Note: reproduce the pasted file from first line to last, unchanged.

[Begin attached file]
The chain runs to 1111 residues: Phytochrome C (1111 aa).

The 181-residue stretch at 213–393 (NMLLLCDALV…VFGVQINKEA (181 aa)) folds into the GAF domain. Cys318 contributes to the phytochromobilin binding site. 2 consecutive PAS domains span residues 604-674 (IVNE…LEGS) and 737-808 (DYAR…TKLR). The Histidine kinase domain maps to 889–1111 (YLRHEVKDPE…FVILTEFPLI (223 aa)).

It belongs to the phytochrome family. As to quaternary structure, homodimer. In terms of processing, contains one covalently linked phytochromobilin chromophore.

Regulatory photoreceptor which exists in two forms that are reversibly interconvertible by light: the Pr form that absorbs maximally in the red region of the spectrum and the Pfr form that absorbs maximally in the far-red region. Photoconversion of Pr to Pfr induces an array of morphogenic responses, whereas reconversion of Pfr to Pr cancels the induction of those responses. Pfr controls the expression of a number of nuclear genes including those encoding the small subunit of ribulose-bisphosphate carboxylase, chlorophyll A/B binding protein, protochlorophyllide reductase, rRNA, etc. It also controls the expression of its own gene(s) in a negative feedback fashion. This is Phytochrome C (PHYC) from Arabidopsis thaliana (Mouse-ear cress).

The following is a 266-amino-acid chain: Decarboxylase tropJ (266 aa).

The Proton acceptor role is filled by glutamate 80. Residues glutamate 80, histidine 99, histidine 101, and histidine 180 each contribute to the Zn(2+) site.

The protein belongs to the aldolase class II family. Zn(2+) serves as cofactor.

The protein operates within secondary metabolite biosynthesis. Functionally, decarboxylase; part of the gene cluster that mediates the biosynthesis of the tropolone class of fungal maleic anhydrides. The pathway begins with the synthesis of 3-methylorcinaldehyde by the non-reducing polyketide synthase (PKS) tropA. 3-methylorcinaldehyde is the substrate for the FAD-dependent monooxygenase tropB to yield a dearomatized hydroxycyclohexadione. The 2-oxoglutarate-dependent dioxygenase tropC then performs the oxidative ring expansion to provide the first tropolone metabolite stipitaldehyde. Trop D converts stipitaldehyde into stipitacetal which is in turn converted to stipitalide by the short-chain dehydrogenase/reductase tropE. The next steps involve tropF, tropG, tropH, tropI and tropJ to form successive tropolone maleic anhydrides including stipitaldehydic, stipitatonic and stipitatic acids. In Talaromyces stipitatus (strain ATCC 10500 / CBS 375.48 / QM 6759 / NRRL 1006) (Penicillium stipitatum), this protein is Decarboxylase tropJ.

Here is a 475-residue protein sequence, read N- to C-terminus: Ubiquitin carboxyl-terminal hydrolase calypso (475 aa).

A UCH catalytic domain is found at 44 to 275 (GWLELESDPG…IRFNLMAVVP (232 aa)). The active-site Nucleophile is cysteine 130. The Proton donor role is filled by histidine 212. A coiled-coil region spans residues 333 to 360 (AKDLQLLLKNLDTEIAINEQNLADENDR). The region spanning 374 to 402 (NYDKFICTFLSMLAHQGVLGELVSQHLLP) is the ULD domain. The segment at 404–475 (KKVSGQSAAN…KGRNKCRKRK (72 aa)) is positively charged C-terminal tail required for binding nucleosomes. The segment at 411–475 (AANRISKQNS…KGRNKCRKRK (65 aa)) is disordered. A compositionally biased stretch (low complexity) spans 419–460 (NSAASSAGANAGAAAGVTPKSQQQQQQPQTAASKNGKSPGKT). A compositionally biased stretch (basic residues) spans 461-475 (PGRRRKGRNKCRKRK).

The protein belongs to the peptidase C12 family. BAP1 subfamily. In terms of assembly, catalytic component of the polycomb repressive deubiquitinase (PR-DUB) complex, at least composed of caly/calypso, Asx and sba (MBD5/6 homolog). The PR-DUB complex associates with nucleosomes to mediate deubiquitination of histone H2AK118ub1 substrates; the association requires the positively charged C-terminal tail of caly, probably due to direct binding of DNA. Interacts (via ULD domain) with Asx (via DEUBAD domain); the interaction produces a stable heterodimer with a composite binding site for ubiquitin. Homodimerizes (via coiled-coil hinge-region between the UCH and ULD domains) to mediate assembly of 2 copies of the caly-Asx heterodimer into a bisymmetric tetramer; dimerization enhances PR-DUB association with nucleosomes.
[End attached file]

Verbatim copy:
The chain runs to 1111 residues: Phytochrome C (1111 aa).

The 181-residue stretch at 213–393 (NMLLLCDALV…VFGVQINKEA (181 aa)) folds into the GAF domain. Cys318 contributes to the phytochromobilin binding site. 2 consecutive PAS domains span residues 604-674 (IVNE…LEGS) and 737-808 (DYAR…TKLR). The Histidine kinase domain maps to 889–1111 (YLRHEVKDPE…FVILTEFPLI (223 aa)).

It belongs to the phytochrome family. As to quaternary structure, homodimer. In terms of processing, contains one covalently linked phytochromobilin chromophore.

Regulatory photoreceptor which exists in two forms that are reversibly interconvertible by light: the Pr form that absorbs maximally in the red region of the spectrum and the Pfr form that absorbs maximally in the far-red region. Photoconversion of Pr to Pfr induces an array of morphogenic responses, whereas reconversion of Pfr to Pr cancels the induction of those responses. Pfr controls the expression of a number of nuclear genes including those encoding the small subunit of ribulose-bisphosphate carboxylase, chlorophyll A/B binding protein, protochlorophyllide reductase, rRNA, etc. It also controls the expression of its own gene(s) in a negative feedback fashion. This is Phytochrome C (PHYC) from Arabidopsis thaliana (Mouse-ear cress).

The following is a 266-amino-acid chain: Decarboxylase tropJ (266 aa).

The Proton acceptor role is filled by glutamate 80. Residues glutamate 80, histidine 99, histidine 101, and histidine 180 each contribute to the Zn(2+) site.

The protein belongs to the aldolase class II family. Zn(2+) serves as cofactor.

The protein operates within secondary metabolite biosynthesis. Functionally, decarboxylase; part of the gene cluster that mediates the biosynthesis of the tropolone class of fungal maleic anhydrides. The pathway begins with the synthesis of 3-methylorcinaldehyde by the non-reducing polyketide synthase (PKS) tropA. 3-methylorcinaldehyde is the substrate for the FAD-dependent monooxygenase tropB to yield a dearomatized hydroxycyclohexadione. The 2-oxoglutarate-dependent dioxygenase tropC then performs the oxidative ring expansion to provide the first tropolone metabolite stipitaldehyde. Trop D converts stipitaldehyde into stipitacetal which is in turn converted to stipitalide by the short-chain dehydrogenase/reductase tropE. The next steps involve tropF, tropG, tropH, tropI and tropJ to form successive tropolone maleic anhydrides including stipitaldehydic, stipitatonic and stipitatic acids. In Talaromyces stipitatus (strain ATCC 10500 / CBS 375.48 / QM 6759 / NRRL 1006) (Penicillium stipitatum), this protein is Decarboxylase tropJ.

Here is a 475-residue protein sequence, read N- to C-terminus: Ubiquitin carboxyl-terminal hydrolase calypso (475 aa).

A UCH catalytic domain is found at 44 to 275 (GWLELESDPG…IRFNLMAVVP (232 aa)). The active-site Nucleophile is cysteine 130. The Proton donor role is filled by histidine 212. A coiled-coil region spans residues 333 to 360 (AKDLQLLLKNLDTEIAINEQNLADENDR). The region spanning 374 to 402 (NYDKFICTFLSMLAHQGVLGELVSQHLLP) is the ULD domain. The segment at 404–475 (KKVSGQSAAN…KGRNKCRKRK (72 aa)) is positively charged C-terminal tail required for binding nucleosomes. The segment at 411–475 (AANRISKQNS…KGRNKCRKRK (65 aa)) is disordered. A compositionally biased stretch (low complexity) spans 419–460 (NSAASSAGANAGAAAGVTPKSQQQQQQPQTAASKNGKSPGKT). A compositionally biased stretch (basic residues) spans 461-475 (PGRRRKGRNKCRKRK).

The protein belongs to the peptidase C12 family. BAP1 subfamily. In terms of assembly, catalytic component of the polycomb repressive deubiquitinase (PR-DUB) complex, at least composed of caly/calypso, Asx and sba (MBD5/6 homolog). The PR-DUB complex associates with nucleosomes to mediate deubiquitination of histone H2AK118ub1 substrates; the association requires the positively charged C-terminal tail of caly, probably due to direct binding of DNA. Interacts (via ULD domain) with Asx (via DEUBAD domain); the interaction produces a stable heterodimer with a composite binding site for ubiquitin. Homodimerizes (via coiled-coil hinge-region between the UCH and ULD domains) to mediate assembly of 2 copies of the caly-Asx heterodimer into a bisymmetric tetramer; dimerization enhances PR-DUB association with nucleosomes.